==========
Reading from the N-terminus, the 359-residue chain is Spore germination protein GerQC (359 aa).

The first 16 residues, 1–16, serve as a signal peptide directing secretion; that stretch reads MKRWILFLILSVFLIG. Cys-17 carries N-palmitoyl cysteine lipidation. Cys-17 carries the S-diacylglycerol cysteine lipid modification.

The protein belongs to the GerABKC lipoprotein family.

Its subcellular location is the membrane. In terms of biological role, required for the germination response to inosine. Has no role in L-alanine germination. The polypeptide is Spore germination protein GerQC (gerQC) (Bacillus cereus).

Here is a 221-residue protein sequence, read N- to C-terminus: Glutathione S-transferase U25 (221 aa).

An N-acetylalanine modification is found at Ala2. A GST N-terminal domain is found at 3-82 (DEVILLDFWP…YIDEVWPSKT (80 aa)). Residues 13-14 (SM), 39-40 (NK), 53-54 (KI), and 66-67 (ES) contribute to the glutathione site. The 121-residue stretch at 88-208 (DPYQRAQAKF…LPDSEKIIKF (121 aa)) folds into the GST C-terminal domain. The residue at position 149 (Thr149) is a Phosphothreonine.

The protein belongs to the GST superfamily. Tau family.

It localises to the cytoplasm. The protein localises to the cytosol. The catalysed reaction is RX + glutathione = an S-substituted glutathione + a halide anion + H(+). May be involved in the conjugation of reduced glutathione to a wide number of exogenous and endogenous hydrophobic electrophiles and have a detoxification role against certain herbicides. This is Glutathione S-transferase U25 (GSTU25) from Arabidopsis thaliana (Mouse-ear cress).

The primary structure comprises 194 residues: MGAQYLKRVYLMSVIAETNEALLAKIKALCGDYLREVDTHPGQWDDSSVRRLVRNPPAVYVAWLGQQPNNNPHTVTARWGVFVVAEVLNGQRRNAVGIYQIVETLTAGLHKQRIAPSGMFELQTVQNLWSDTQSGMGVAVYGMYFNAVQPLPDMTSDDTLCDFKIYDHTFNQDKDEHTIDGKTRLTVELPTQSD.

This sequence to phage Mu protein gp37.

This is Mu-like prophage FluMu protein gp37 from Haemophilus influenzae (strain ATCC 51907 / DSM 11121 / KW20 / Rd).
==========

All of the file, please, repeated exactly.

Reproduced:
Reading from the N-terminus, the 359-residue chain is Spore germination protein GerQC (359 aa).

The first 16 residues, 1–16, serve as a signal peptide directing secretion; that stretch reads MKRWILFLILSVFLIG. Cys-17 carries N-palmitoyl cysteine lipidation. Cys-17 carries the S-diacylglycerol cysteine lipid modification.

The protein belongs to the GerABKC lipoprotein family.

Its subcellular location is the membrane. In terms of biological role, required for the germination response to inosine. Has no role in L-alanine germination. The polypeptide is Spore germination protein GerQC (gerQC) (Bacillus cereus).

Here is a 221-residue protein sequence, read N- to C-terminus: Glutathione S-transferase U25 (221 aa).

An N-acetylalanine modification is found at Ala2. A GST N-terminal domain is found at 3-82 (DEVILLDFWP…YIDEVWPSKT (80 aa)). Residues 13-14 (SM), 39-40 (NK), 53-54 (KI), and 66-67 (ES) contribute to the glutathione site. The 121-residue stretch at 88-208 (DPYQRAQAKF…LPDSEKIIKF (121 aa)) folds into the GST C-terminal domain. The residue at position 149 (Thr149) is a Phosphothreonine.

The protein belongs to the GST superfamily. Tau family.

It localises to the cytoplasm. The protein localises to the cytosol. The catalysed reaction is RX + glutathione = an S-substituted glutathione + a halide anion + H(+). May be involved in the conjugation of reduced glutathione to a wide number of exogenous and endogenous hydrophobic electrophiles and have a detoxification role against certain herbicides. This is Glutathione S-transferase U25 (GSTU25) from Arabidopsis thaliana (Mouse-ear cress).

The primary structure comprises 194 residues: MGAQYLKRVYLMSVIAETNEALLAKIKALCGDYLREVDTHPGQWDDSSVRRLVRNPPAVYVAWLGQQPNNNPHTVTARWGVFVVAEVLNGQRRNAVGIYQIVETLTAGLHKQRIAPSGMFELQTVQNLWSDTQSGMGVAVYGMYFNAVQPLPDMTSDDTLCDFKIYDHTFNQDKDEHTIDGKTRLTVELPTQSD.

This sequence to phage Mu protein gp37.

This is Mu-like prophage FluMu protein gp37 from Haemophilus influenzae (strain ATCC 51907 / DSM 11121 / KW20 / Rd).